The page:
by Justin Brierley
Ranked as one of America’s most influential Christians and with a ministry reaching sceptics from Manhattan to Mumbai, Tim Keller talks to Justin Brierley about inspiring a new generation of intellectually engaged evangelicals
I’m not the first person to draw comparisons between Tim Keller and CS Lewis, but when I mention it to the New York pastor himself, he almost falls over himself to downplay the similarities. While acknowledging a debt of inspiration to the British author, he insists that it is ‘silly’ to equate his work with the apologetic genius of Lewis, and that such comparisons owe more to overenthusiastic book cover publicity than reality.
Despite his protestations, I’m still inclined to see the resemblance. Keller is an intellectually compelling preacher and author with a similar ability to Lewis to help thinking people, including the sceptical, to understand and embrace Christianity. There are differences, of course. Unlike the bookish Oxford don, Keller is an urbane and culturally savvy communicator, as evidenced by the growth of Redeemer Presbyterian Church, which he founded in New York after moving to the city with his wife Kathy and their three children in 1989.
As well as drawing large crowds to downtown Manhattan, Keller’s stock has risen dramatically around the world in the last decade. When Oxford University hosted a major student mission, Keller was the natural choice to speak to a young generation of intellectual enquirers. When John Stott passed away, Keller was the person asked to deliver the eulogy at the US memorial.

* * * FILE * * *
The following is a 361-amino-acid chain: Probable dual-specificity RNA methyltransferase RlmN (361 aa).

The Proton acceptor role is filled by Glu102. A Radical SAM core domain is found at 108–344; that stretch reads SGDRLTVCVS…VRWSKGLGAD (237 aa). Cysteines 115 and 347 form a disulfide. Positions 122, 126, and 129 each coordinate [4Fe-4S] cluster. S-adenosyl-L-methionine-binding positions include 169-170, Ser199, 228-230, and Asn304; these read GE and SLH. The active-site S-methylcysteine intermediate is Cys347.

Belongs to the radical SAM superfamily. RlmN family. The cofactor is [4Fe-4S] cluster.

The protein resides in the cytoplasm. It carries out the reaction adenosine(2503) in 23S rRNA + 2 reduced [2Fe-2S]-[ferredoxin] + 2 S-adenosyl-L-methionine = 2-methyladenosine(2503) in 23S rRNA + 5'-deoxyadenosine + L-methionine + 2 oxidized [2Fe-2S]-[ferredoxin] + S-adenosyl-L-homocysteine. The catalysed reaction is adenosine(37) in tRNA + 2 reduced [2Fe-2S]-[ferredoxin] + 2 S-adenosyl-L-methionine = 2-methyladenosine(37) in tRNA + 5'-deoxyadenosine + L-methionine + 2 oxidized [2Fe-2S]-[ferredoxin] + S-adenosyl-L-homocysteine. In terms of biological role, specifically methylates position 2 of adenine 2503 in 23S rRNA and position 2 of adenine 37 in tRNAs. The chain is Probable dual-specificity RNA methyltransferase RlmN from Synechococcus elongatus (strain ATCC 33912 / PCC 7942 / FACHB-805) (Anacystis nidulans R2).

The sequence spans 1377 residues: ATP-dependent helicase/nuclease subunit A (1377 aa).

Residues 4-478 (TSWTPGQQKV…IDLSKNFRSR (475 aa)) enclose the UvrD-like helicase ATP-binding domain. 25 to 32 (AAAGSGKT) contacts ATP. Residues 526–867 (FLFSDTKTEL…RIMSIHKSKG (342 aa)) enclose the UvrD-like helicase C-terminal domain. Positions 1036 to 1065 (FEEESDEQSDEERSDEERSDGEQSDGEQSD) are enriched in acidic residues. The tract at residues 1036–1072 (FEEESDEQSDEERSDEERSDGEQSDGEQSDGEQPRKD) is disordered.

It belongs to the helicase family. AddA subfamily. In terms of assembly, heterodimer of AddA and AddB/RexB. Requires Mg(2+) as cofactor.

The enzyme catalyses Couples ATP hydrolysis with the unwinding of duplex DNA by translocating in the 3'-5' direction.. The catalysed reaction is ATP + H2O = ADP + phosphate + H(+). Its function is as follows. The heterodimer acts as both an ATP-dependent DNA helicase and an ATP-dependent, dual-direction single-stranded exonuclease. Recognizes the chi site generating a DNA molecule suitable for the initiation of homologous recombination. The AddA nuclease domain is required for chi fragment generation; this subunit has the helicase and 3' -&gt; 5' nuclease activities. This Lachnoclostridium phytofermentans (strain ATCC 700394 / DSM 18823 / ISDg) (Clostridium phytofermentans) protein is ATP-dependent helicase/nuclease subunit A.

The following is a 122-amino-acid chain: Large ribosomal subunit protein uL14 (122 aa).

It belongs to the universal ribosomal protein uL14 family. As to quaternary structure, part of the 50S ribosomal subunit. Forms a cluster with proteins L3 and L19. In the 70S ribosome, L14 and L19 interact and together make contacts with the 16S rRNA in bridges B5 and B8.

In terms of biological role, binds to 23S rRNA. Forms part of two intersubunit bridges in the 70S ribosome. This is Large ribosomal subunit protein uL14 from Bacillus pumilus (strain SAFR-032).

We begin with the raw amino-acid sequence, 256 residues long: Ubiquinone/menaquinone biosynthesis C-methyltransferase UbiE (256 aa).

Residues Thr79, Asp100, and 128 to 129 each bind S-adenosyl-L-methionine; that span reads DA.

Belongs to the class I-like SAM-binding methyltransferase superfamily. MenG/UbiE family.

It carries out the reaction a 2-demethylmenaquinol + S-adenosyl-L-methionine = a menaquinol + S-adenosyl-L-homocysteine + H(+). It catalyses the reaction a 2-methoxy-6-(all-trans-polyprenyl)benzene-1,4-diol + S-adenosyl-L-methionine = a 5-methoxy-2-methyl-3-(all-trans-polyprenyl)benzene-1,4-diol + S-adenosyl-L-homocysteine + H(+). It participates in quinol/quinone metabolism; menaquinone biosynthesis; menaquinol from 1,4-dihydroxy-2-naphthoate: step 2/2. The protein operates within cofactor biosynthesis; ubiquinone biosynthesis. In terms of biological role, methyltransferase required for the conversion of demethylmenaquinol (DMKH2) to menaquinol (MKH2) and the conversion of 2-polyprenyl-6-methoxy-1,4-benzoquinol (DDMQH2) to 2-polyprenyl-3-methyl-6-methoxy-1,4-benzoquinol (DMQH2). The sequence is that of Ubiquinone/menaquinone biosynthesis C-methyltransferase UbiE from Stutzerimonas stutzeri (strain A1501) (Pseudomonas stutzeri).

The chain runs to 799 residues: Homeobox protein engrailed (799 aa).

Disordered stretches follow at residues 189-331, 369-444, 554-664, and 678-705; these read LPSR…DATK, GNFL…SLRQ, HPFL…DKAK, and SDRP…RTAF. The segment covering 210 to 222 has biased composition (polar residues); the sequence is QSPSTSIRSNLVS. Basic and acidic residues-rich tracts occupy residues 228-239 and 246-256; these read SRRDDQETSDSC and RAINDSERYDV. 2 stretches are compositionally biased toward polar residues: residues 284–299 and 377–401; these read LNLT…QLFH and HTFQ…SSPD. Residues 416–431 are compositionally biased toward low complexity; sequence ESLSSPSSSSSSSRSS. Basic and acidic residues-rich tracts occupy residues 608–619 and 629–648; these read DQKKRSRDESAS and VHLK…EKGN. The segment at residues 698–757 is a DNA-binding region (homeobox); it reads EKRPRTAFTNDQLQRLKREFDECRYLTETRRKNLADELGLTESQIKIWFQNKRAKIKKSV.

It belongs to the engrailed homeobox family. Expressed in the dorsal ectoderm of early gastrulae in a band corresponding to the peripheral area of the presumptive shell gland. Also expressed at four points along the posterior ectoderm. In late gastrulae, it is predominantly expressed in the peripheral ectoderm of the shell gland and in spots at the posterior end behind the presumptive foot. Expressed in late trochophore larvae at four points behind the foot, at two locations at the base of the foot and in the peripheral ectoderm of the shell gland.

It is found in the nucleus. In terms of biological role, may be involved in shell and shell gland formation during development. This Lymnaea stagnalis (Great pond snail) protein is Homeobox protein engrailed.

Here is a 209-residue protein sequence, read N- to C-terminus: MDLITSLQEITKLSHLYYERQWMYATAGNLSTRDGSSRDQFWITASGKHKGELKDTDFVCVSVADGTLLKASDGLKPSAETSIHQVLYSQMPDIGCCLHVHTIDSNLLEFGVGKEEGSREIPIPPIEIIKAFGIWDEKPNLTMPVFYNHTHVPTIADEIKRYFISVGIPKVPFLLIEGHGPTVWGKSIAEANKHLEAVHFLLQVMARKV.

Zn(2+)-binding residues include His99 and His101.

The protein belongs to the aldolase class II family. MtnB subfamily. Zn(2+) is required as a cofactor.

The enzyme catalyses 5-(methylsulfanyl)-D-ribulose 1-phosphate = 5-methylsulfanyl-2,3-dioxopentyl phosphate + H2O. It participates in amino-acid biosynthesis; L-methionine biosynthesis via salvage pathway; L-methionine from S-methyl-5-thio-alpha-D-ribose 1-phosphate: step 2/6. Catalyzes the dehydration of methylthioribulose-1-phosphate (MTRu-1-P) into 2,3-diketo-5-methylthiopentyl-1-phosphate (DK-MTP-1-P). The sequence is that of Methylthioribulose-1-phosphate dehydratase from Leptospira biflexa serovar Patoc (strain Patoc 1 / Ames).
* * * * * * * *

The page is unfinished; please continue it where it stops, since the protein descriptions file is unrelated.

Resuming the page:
Keller particularly came to public attention for his breakthrough book The Reason for God (Hodder & Stoughton), which provided an accessible case for Christianity at a time when Richard Dawkins and his fellow atheists were riding high in the best-seller charts.
Answering the most common objections raised by sceptics who visited his Manhattan church it (again) invited comparisons with CS Lewis’ Mere Christianity. His latest book, Walking with God Through Pain and Suffering (Hodder & Stoughton), could also equally be seen as an homage to Lewis’ apologetic classic The Problem of Pain.
The book came during a difficult year in his own life – both of Keller’s parents passed away while it was being written, an experience he modestly describes as the ‘garden variety’ of suffering. He acknowledges that the book is aimed at people who have suffered more extreme forms of pain, such as those in his own congregation who lost loved ones when the Twin Towers fell on 9/11.
On the Sunday after the attack, thousands of people tried to cram into Redeemer’s services. Many of the young urbanites who came that day, looking for meaning in the midst of tragedy, stayed…
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